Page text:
The US dollar is a bit firmer vs. the Euro in the wake of a Trichet’s comments regarding “strong vigilance”, code words for a “hike is coming” at the next meeting.

Trichet also got into a pissing match with German finance minister Wolfgang Schaeuble who said bondholders must contribute a substantial share of a second aid package for Greece. Schaeuble proposed a 7-year maturity extension that credit-rating companies say would constitute a default.

The rest of Trichet’s prepared words were certainly more dovish than hawkish, with a pledge to provide “unlimited liquidity”.

Please consider ECB’s Trichet flags July rate rise, hardline on Greece

“On balance risks to the outlook for price stability are on the upside, accordingly strong vigilance is warranted. On the basis of our assessment we will act in a firm and timely manner,” Trichet told a news conference after the ECB kept its main refinancing rate at 1.25 percent.

Trichet said evidence since the ECB’s May meeting confirmed “continued upward pressure on overall inflation mainly owing to commodity and energy prices.”

But wary of choking off support too fast, the ECB would continue to provide banks with unlimited liquidity to support the recovery, he said.

Trichet said evidence since the ECB’s May meeting confirmed “continued upward pressure on overall inflation mainly owing to commodity and energy prices.”

Beyond July, Trichet left the ECB’s options open, saying: “We are not signaling any particular pace for the next decisions on our interest rates.”

German Finance Minister Wolfgang Schaeuble, facing domestic pressure to involve the private sector in any new Greek bailout, earlier this week demanded a “quantified and substantial” contribution from bondholders as part of any new package.

Schaeuble also suggested extending the maturities of outstanding Greek debt by seven years. Trichet’s comments appeared to underline his opposition to such pressure.

“I am not embarking on a dialogue with a particular minister here,” Trichet said.

“We are not in favor of restructuring … and so forth,” he said. “We exclude all concepts which would not be purely voluntary, without any elements of compulsion. We call for avoiding any credit event and selective default, say. And of course, default.”

Asked if the ECB would roll over its own Greek bondholdings, Trichet replied: “It’s certainly not our intention.”

Commodity Excuse is Lame

Central banks hike when they want to, or when the market forces them to, using whatever excuse they want at the moment. The excuse now is rising commodity prices.

The fact of the matter is commodity prices are rising primarily because of a torrent of unsustainable infrastructure malinvestment in China in conjunction with peak oil. One can also blame policies at the Fed, especially QE2.

As such, and from the perspective of Europe, there is little inflationary about it.

Trichet Clearly Confused

Perhaps a rate hike is warranted, perhaps not, but Trichet’s confused comments don’t help.

Moreover, if inflation is a problem, why should a central bank pledge “unlimited liquidity”? Are we to believe a hike from 1.25 to 1.5 percent will cure the inflation problem, so much so that the ECB can continue offering “unlimited liquidity”?

Walking Multiple Tightropes

Trichet is walking multiple tightropes simultaneously, partly out of his own foolish stubbornness and partly because of flaws in the structure of the Euro-Zone policy itself. Thus, it’s no wonder he sounds confused.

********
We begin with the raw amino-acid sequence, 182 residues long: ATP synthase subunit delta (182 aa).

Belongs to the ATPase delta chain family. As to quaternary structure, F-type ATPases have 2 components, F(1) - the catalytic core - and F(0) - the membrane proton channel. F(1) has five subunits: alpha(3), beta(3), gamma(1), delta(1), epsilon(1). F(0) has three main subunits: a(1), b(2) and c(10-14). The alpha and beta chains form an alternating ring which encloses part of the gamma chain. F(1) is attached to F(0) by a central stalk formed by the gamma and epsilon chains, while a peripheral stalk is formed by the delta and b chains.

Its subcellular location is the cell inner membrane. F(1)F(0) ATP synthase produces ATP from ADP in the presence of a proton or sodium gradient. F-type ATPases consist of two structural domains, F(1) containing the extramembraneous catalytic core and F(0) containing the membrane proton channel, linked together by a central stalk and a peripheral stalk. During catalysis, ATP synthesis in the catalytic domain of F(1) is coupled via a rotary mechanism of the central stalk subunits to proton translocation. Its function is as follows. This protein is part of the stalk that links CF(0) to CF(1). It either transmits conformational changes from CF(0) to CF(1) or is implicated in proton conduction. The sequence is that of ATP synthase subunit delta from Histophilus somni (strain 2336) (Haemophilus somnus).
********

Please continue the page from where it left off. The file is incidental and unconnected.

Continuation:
He has only himself to blame for the ECB’s balance sheet being loaded to the gills with garbage from Greece and Ireland. Much of the rest of his problem has to do structural problems in Maastrict Treaty that created the European Union. Given that he was one of the architects of that treaty he can blame himself for that as well.

Regardless, interest rate policy of “One Size Fits Germany” is not tenable in practice. Recognition of that predicament is what led Trichet to propose major changes in the treaty.

For a discussion of what Trichet now wants, please see Trichet Calls for Creation of European “Nanny-State” and Fiscal “Nanny-Zone” .

Is Another Hike Suitable Even For Germany?

For now, Trichet has signaled his intention to get in another hike. I am wondering “Is a hike even the right policy for Germany?”

In case you think it is obvious, please consider German Industrial Output Unexpectedly Fell in April on Construction Slide

Jun 8, 2011

German industrial production unexpectedly declined for the first time in four months in April, led by a drop in construction output.

Production fell 0.6 percent from March, when it rose a revised 1.2 percent, the Economy Ministry in Berlin said today. Economists had forecast a gain of 0.2 percent, the median of 36 estimates in a Bloomberg News survey showed. In the year, production rose 9.6 percent when adjusted for working days.

Reflections on Unexpected Things

Consensus is this is a “moderation” in growth not a halt of it. Perhaps.

However, it might also help to know that Industrial production “unexpectedly” dropped .9% in France, and consumer spending “unexpectedly” plunged in Italy.

Of course job growth “unexpectedly” plunged in the US and the unemployment rate “unexpectedly” rose.

Also in the US, there was an “unexpected” plunge in the ISM, in new orders and order backlogs. Please see Mish on Yahoo Finance Daily Ticker on Slowing Global Economy; U.S. Manufacturing ISM Plunge; Order Backlog and New Orders Barely Above Contraction for details.

The number of consecutive “unexpected” things that has surprised economists is rather amusing. Once again I suggest that economists are an amazingly optimistic lot smack in the face of a global economy that is clearly slowing.

Mike “Mish” Shedlock
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